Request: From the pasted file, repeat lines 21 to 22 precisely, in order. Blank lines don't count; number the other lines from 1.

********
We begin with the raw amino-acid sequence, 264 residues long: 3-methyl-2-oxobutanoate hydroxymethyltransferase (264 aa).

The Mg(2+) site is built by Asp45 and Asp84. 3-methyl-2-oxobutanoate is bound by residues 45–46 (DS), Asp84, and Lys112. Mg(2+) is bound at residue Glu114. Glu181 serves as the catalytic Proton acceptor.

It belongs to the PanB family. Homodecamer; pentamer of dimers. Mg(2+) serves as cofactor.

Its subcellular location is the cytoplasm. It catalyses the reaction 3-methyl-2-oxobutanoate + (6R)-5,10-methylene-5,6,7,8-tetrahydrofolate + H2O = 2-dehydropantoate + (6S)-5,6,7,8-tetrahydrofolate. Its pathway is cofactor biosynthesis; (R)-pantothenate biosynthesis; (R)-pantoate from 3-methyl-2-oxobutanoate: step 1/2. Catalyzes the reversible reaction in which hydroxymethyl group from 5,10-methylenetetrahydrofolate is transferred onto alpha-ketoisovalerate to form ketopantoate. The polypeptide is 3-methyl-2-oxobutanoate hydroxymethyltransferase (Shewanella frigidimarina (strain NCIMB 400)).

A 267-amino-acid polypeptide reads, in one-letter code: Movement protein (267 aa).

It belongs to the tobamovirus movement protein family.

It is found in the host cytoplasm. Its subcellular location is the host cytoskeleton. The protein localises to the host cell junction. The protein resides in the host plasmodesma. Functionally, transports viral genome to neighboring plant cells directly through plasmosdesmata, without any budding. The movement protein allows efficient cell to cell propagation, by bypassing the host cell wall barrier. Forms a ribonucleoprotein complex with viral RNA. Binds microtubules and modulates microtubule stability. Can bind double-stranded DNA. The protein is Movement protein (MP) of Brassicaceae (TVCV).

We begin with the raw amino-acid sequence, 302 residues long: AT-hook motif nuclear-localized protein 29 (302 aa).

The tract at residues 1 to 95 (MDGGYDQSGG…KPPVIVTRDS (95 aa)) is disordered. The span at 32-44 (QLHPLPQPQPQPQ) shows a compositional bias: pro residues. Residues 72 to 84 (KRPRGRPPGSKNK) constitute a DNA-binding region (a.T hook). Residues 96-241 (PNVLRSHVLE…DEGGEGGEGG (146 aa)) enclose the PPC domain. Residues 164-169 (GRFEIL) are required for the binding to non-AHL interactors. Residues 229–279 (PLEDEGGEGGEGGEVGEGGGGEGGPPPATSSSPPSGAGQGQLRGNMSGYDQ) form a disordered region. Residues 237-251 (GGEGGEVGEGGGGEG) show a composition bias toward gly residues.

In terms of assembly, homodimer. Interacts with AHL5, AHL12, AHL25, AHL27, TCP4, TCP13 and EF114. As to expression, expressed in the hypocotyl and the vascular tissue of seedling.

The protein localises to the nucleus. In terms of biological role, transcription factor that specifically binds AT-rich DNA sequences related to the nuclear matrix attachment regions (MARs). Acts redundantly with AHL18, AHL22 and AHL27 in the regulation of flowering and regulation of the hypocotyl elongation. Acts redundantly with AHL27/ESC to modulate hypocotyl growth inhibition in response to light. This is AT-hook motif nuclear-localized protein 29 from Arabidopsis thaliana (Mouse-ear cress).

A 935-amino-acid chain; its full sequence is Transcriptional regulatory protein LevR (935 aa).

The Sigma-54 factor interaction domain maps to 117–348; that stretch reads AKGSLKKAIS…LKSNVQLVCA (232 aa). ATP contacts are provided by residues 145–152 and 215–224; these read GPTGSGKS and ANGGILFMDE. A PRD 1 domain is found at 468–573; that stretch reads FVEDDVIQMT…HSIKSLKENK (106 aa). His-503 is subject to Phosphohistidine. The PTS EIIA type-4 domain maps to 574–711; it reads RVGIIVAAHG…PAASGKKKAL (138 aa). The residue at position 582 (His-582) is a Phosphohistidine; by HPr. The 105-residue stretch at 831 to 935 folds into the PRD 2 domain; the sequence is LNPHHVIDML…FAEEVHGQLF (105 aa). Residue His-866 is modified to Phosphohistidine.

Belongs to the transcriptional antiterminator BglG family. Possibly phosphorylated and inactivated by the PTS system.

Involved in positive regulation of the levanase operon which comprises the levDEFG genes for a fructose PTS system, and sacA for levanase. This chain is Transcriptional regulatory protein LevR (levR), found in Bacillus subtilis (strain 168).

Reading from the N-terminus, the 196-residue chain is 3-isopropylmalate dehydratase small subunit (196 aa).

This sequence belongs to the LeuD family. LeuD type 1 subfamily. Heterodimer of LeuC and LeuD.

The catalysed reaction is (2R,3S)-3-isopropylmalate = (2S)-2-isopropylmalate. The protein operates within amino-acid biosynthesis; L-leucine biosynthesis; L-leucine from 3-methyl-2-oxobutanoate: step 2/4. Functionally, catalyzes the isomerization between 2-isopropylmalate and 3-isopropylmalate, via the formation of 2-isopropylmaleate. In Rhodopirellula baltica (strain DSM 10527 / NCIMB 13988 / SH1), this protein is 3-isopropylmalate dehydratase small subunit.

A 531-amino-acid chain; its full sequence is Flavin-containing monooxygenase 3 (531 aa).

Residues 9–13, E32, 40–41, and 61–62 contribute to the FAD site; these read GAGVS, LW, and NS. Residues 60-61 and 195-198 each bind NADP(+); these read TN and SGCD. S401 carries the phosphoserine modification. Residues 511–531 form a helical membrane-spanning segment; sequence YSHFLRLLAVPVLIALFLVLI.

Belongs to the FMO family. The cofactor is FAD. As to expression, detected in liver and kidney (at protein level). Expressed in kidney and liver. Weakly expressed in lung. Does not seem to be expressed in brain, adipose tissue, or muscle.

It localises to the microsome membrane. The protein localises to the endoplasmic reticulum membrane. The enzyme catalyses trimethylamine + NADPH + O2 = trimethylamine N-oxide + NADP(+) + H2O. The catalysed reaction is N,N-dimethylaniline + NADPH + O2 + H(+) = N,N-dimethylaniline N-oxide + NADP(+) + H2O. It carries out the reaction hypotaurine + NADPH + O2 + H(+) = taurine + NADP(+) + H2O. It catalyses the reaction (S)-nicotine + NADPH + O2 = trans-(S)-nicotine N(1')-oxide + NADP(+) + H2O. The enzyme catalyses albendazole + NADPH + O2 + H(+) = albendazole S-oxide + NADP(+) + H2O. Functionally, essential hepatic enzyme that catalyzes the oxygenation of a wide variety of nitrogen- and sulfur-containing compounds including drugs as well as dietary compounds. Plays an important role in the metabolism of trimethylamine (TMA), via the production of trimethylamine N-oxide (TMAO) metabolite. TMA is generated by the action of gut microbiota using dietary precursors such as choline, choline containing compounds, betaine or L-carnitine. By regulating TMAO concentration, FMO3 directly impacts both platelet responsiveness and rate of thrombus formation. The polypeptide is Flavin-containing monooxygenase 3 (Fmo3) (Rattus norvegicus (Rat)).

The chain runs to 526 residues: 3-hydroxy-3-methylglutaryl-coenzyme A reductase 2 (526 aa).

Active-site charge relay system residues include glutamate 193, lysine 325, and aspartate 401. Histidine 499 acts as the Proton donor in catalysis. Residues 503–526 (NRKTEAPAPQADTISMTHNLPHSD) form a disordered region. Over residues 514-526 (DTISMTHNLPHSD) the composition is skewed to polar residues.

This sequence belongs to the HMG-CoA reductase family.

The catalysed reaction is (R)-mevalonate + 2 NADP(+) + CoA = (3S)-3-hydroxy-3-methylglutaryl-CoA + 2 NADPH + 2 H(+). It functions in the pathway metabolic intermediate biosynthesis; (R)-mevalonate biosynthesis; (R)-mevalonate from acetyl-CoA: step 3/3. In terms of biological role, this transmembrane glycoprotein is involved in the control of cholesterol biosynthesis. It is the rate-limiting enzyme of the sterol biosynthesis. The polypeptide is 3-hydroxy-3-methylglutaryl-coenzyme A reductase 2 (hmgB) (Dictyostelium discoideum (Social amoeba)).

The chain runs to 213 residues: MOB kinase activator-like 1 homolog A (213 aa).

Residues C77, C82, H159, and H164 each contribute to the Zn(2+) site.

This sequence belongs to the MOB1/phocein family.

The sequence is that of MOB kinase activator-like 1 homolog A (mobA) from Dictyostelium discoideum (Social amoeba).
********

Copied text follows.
Belongs to the FMO family. The cofactor is FAD. As to expression, detected in liver and kidney (at protein level). Expressed in kidney and liver. Weakly expressed in lung. Does not seem to be expressed in brain, adipose tissue, or muscle.

It localises to the microsome membrane. The protein localises to the endoplasmic reticulum membrane. The enzyme catalyses trimethylamine + NADPH + O2 = trimethylamine N-oxide + NADP(+) + H2O. The catalysed reaction is N,N-dimethylaniline + NADPH + O2 + H(+) = N,N-dimethylaniline N-oxide + NADP(+) + H2O. It carries out the reaction hypotaurine + NADPH + O2 + H(+) = taurine + NADP(+) + H2O. It catalyses the reaction (S)-nicotine + NADPH + O2 = trans-(S)-nicotine N(1')-oxide + NADP(+) + H2O. The enzyme catalyses albendazole + NADPH + O2 + H(+) = albendazole S-oxide + NADP(+) + H2O. Functionally, essential hepatic enzyme that catalyzes the oxygenation of a wide variety of nitrogen- and sulfur-containing compounds including drugs as well as dietary compounds. Plays an important role in the metabolism of trimethylamine (TMA), via the production of trimethylamine N-oxide (TMAO) metabolite. TMA is generated by the action of gut microbiota using dietary precursors such as choline, choline containing compounds, betaine or L-carnitine. By regulating TMAO concentration, FMO3 directly impacts both platelet responsiveness and rate of thrombus formation. The polypeptide is Flavin-containing monooxygenase 3 (Fmo3) (Rattus norvegicus (Rat)).